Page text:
The city is also finding its feet on the international literary circuit. In February this year it hosted a poetry festival, the third of its kind, with 100 invited poets from 40 different countries reading their works. According to statistics collected by the Costa Rica’s INCAE business school, Managua is the safest capital city in Latin America.
Access to the lifestyle Deitler values so highly is relatively straightforward for incomers, even those living on a very modest pension. Foreign retirees over the age of 45 need only demonstrate a monthly income of $400 in their country of origin, plus $100 for each dependent. A significant sweetener is the $10,000 tax exemption on either the import of domestic goods and personal items or a vehicle.
Corruption, though, remains a problem at all levels of the country’s government and civil service. “To get things done quickly in Nicaragua, and occasionally to get them done at all, you need to pay off the civil servants or they will drag their feet for ever,” one Swiss resident of Granada told me.
There are several other downsides for investors, too. Unclear land boundaries – particularly on stretches of the country’s Pacific coast – can be a problem. Worse, perhaps, is the risk that your property might be claimed by others; after the Sandinistas came to power in 1979 they carried out widespread seizures of agricultural and urban properties. The EU has funded a project to improve the country’s land registry but, in his book Living and Investing in the New Nicaragua, Rogers calls the situation a “legal quagmire”. Certainly, a capable lawyer and a thorough title search are essential.
Meanwhile Little Eden Cay, the Caribbean island that is probably Nicaragua’s most exotic and exclusive rental, has also sparked its most visible property controversy. New Zealander Martin Thomas bought the 23-acre plot of tropical vegetation and white sand beaches, complete with a plantation-style home, for $500,000 in 2002 and now lets it out for $14,000 a week. But his investment has been threatened by the country’s top environmental prosecutor, who claims that the resort’s installations are illegal and that the island, and several others snapped up in the Bluefields area by foreigners in recent years, are the property of the state (although, to date, there have been no evictions).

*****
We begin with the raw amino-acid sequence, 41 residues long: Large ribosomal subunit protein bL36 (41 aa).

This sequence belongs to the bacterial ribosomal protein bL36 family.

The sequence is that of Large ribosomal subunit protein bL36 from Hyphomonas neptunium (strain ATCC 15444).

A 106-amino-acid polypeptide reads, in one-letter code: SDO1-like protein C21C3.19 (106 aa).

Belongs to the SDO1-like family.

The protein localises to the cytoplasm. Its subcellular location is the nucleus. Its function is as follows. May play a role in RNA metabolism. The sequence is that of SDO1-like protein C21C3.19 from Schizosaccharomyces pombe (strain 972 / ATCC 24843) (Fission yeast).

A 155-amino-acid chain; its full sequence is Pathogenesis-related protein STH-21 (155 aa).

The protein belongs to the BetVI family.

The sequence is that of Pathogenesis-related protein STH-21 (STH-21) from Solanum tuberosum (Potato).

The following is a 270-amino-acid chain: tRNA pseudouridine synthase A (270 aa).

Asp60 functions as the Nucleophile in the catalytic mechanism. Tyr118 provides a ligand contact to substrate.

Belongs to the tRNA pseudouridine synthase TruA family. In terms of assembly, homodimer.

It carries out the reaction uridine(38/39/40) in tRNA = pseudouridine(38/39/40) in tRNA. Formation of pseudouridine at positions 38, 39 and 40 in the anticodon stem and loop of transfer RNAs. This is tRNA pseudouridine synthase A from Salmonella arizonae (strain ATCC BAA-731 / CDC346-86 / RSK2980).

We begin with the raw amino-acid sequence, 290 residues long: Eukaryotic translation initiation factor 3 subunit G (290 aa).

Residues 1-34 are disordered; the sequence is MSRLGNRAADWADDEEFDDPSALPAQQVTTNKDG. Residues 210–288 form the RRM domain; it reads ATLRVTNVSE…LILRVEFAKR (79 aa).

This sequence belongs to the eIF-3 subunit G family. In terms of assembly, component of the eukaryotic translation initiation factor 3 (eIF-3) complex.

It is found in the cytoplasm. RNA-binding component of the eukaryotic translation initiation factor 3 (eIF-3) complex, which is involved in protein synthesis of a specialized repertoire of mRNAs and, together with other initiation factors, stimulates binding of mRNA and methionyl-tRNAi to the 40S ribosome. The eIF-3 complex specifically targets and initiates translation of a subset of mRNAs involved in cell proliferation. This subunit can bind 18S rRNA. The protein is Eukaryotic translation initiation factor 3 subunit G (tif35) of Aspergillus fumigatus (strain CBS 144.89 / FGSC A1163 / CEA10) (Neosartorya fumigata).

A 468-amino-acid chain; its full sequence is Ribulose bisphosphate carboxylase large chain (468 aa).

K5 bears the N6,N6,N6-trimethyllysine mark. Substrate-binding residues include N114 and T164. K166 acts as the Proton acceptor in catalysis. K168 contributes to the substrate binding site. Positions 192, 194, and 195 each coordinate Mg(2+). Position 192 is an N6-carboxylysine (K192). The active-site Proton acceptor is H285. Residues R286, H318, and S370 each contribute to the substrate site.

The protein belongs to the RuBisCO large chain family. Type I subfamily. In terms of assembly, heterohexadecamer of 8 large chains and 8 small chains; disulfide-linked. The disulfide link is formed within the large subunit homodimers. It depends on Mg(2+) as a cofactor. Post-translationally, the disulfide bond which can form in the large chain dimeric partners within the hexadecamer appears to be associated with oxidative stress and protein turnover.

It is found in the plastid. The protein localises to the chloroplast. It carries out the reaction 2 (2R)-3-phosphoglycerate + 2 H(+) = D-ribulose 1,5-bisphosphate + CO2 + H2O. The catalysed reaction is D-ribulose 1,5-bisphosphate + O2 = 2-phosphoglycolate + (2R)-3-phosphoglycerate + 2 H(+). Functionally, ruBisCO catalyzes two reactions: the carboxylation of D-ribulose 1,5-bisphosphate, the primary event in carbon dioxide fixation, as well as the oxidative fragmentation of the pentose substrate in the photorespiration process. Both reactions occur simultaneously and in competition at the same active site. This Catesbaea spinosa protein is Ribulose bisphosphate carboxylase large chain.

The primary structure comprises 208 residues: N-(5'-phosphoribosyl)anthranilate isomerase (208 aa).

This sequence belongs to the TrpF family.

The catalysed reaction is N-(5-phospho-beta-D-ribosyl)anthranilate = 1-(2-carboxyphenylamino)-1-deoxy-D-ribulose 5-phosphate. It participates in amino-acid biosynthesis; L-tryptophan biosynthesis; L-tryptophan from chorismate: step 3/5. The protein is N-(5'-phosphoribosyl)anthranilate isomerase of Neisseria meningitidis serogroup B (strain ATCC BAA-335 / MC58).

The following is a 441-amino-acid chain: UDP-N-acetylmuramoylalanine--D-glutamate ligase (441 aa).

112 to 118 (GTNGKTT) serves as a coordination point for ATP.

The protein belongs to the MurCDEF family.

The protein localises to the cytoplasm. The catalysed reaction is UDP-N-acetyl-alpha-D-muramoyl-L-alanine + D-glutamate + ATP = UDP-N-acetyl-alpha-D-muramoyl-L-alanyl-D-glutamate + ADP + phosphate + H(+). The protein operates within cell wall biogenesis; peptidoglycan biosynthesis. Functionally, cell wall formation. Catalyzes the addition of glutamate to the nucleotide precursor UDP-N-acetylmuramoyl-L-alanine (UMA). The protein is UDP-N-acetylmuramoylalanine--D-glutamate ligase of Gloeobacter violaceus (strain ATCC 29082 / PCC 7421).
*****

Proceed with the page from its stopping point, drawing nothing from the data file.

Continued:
Two hours’ drive north-east of Managua, the city of Leon is also beginning to attract the attention of foreign bargain-seekers. Bill Jackson and his wife, Emma, both 35 and from Dublin, recently paid just over $70,000 for a colonial house five blocks from the city’s cathedral, the largest in Central America. “Our medium-term plan is to set up a small guest house,” he says. “Tourism is already Nicaragua’s biggest foreign currency earner and the only way is up.”
The couple decided on Leon after a holiday at the city’s Convento hotel, probably the most careful colonial conversion in the country and, according to Jackson, the “benchmark” for accommodation that is sympathetic to local building and furnishing styles. They were also attracted to the town’s local colour. During one after-dinner stroll, for example, I come across the effigy of the local saint doing the rounds at the head of a procession of some 200 people, with a brass band bringing up the rear.
Still, Jackson is realistic about the downsides of living in a third world country. “I can imagine that 10 years from now water supply will still be a problem,” he says. Like many other towns in Nicaragua, Leon is already plagued by an uneven mains service.
More developed is San Juan del Sur, a Pacific Ocean beach resort close to the Costa Rican border, unofficial centre of the country’s nascent real estate boom and now a port of call for cruise ships. Nicaraguan politicians own land in and around the city and a new road north up the coast is set to open up more beaches for development.
Mid-week, when I visit, San Juan is quiet. Frigate birds patrol the town’s grey-sand beach, litter marks the high tide line and a keen breeze doesn’t quite rid the strand of a strong smell of marine oil. Still, there is buzz around rumours that film star Jared Leto has been spotted house-hunting in the area. And a young Canadian real estate agent who confidently tells me that her lack of experience “doesn’t matter in San Juan these days”, is bubbling with enthusiasm over market growth. (Agents’ commissions average 10 per cent.)
At a bare-boards restaurant at the end of the seafront, Guiseppe, an Italian, tells me that he has been serving sea bream and fried plantains since the days when San Juan was “discovered” by American surfers. “Things have changed since then,” he says. But, he adds, pointing to the sun sliding off the horizon, some of the best aspects of Nicaraguan life are exactly the same.
Coldwell Banker Nicaragua, tel: +505 (0)552-2908: www.cbnicaragua.com